This weekend Mu Performing Arts co-founder and artistic director Rick Shiomi is stepping down from his leadership role. But he’s by no means retiring.
In a recent conversation, Shiomi said he plans to spend more time writing plays and is looking forward to directing shows at other Twin Cities theaters.
“Basically I’m going to go back to being a freelance artist. I feel like in the years I worked at Mu I actually learned how to direct. It took 20 years,” Shiomi laughed, “but in the last five or six years in particular I’ve been able to develop some really interesting projects through Mu, and learn a lot about directing.”
Shiomi has a lot to be proud of . When he first started Mu Performing Arts, he faced a formidable challenge. While the company’s mission was to produce plays about the Asian American experience, there were hardly any Asian American actors in town with which to work, and there were very few plays that explored their lives.
Now the Twin Cities features a cast of talented Asian American performers.
“Twenty years ago there would be a production that needed Asian actors and they might say ‘oh well, there are no Asian actors'” mused Shiomi. “They can’t say that here anymore.”
In addition to fostering a new generation of Asian American actors, under Shiomi’s direction Mu Performing Arts has also commissioned or premiered more than forty new plays featuring Asian American stories and characters.
“We really wanted to focus on that, rather than falling back on the tried and true,” said Shiomi. “Of course as a smaller company you can take more risks. The bigger the company gets, the less risk you can afford to take, because there’s so much money involved. We were a new company and we wanted to focus on developing new work.”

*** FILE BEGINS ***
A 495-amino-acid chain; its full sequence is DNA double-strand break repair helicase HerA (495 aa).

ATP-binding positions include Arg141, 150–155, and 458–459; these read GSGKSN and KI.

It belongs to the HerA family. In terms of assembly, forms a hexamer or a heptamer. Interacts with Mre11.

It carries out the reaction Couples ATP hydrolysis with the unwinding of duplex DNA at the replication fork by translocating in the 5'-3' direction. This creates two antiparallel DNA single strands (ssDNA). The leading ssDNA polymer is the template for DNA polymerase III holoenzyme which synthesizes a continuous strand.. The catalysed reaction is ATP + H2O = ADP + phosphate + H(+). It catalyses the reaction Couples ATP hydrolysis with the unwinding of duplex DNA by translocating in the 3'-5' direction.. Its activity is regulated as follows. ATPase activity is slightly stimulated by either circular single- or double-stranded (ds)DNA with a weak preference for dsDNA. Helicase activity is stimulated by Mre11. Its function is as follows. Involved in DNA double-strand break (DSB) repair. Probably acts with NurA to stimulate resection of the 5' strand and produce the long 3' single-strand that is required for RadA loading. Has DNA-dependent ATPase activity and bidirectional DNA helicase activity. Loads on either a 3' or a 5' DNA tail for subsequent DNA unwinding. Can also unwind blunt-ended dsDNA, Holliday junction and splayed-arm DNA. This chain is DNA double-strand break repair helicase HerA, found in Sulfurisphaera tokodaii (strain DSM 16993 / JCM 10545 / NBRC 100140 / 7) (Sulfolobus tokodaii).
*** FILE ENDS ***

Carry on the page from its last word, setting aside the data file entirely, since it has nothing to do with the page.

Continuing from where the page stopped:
As the United States demographics continue to diversify, Shiomi hopes that this body of work will become even more valued at theaters across the country as they seek to reach out to new audiences.
As he described his plans for the future, it became clear that while he’s leaving Mu Performing Arts, he still has the mission and well-being of the company – and its performers – in mind.
“I’m hoping to get work at different companies, and I’m hoping to bring that kind of sensibility of involving Asian American actors in productions at maybe Mixed Blood or Park Square or the History Theater or other places like that,” explained Shiomi. “Mu actors have started to be involved in other companies, which is great, but I think that can be extended, so that many more Asian American actors can be seen working regularly at different companies.”
Shiomi’s last day is tomorrow. He is succeeded by longtime company member and noted Twin Cities actor Randy Reyes.